Sharon MacArthur is new board chair

Sharon MacArthur came to PSR a decade ago as a student, left with her MDiv three years later, and has been serving as senior pastor at Sycamore Congregational Church in nearby El Cerrito ever since. In July, after serving for five years as a member of PSR’s board of trustees, she became chair of the board. She believes that her ongoing experience as a pastor and a life lived in the midst of diverse communities will be beneficial during the three years of her term.

Sharon has her own reasons for supporting this seminary. “PSR gave me a new life,” she says. “It’s where my life came together.” She explains that she didn’t know the Bible very well, she was not comfortable with prayer, and    she didn’t understand why she was being called to seminary. She also assumed that “being Christian and going into seminary would mean: Forget about being Chinese.” But, in her first class, with Professor Jeffrey Kuan, she was surprised when students were asked to fill out a questionnaire meant to elicit such responses as: Who are you? How do you identify yourself? Where is your faith? “What that meant to me, and this was deeply important, was that you could bring every strand of your being with you in your journey at this seminary. I  left here feeling that my life had been pulled together.”

One reason for her disparate strands is that Sharon Li-MeiShem MacArthur was born to immigrant Chinese parents, in Stockton, CA. She spoke no English until she went to school, and only Chinese at home. “I can tell you when English kicked in as my language,” she says. “It was when I was 8, and I woke up realizing I had dreamt in English.”

She graduated from UC Berkeley in 1963 and for seven years did socio-economic research for the California Medical Association. After marriage to Nowell MacArthur, she stayed at home to raise four children. “You start volunteering at preschools, and enjoying it, you take some courses, and all of a sudden you get praised and paid for what you do at home!” Her career as a teacher and then assistant director of Thousand Oaks Preschool lasted until the late 1980s, when she was offered and served several positions in the corporate world.

Her introduction to religion was unplanned. “Although I was raised Chinese, with really no religion, in high school I attended a local Methodist Church because my Campfire Girls group met there and I felt comfortable there. Because they were desperate, I was asked to teach Sunday School. I had no idea of what to do—I began learning about the Bible by teaching it!

“After college, like many in our generation, both my husband and I drifted away from organized religion. But I wanted to provide my children with the advantage of a background in the Judeo-Christian tradition and we joined St. Mark’s Episcopal Church in Berkeley. Our two girls led us to the Berkeley Chinese Community Church—because they had cousins there and wanted to go to Bible day camp. After two summers of camp, they decided they wanted to go church all year around. I became embarrassed to just drop them off at church, so I began going too. At that time I was in a state of discernment about whether I should continue in the corporate world or in preschool. It felt like every sermon was directed at me.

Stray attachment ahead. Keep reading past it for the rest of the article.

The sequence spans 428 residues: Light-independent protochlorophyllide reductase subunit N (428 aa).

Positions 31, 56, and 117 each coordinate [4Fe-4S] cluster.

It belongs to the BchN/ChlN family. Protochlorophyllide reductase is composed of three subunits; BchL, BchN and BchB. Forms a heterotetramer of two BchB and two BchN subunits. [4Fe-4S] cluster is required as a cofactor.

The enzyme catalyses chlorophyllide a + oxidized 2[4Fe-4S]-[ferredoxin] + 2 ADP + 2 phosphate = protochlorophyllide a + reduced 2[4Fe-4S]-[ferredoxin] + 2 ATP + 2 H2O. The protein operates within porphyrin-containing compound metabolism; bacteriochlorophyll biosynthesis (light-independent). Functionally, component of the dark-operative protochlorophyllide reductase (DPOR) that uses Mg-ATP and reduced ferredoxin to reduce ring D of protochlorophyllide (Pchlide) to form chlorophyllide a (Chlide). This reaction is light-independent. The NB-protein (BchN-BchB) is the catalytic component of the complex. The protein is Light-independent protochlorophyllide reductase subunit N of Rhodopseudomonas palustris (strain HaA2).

“I wound up switching careers, switching churches, becoming a lay leader, and, after a battle with breast cancer, going to PSR.”

One of MacArthur’s passions has been the multiracial and multicultural transformations of communities, something she has experienced throughout her life. “In the early 1960s, when my husband and I met—from two different ethnicities and cultures—our being together was a little bit unusual in our circles, and frowned upon in a lot of other places. When we were married, in 1965, and went looking for apartments in the East Bay, we’d arrive at the door only to be told the place was taken. This happened several times to us. And Sycamore Church, where I pastor now, had a hard time building in El Cerrito at the same time: Realtors didn’t want a Japanese church in that community.”

At Sycamore, there’s both a Japanese-speaking congregation and an English-speaking congregation, and when MacArthur arrived there were in effect two churches under one roof. “The minister from Japan and I arrived within two months of each other. And if that isn’t a God thing, I don’t know what is, because both of us, from different sides of the world, felt that it was our calling to bring these ‘two churches’ together into one. Bringing people together has been a very important part of my life.”

She sees PSR as a place that brings people together, and also listens to them. When she was a student here, she didn’t feel that international students were being integrated fully, and believed that if the seminary was reaching out for such students, more should be done once they arrived. “That was in 2001. Soon after, I began serving on the board, and I found out that PSR had hired a coordinator for international students. That gave me tears! I’m in awe of an institution that pays attention to its students, to voices other than those at the top. And this is that kind of place.

“I’m very honored and very humbled to be given this position,” the new board chair says. “It will be exciting to bring my no-holds-barred commitment to working together with others into play in a new way—a commitment nurtured by life experiences as a local pastor, past preschool teacher, and product of a family ‘tribal’ dynamic/tradition. We’re all going to have to work together in new ways in these critical times.”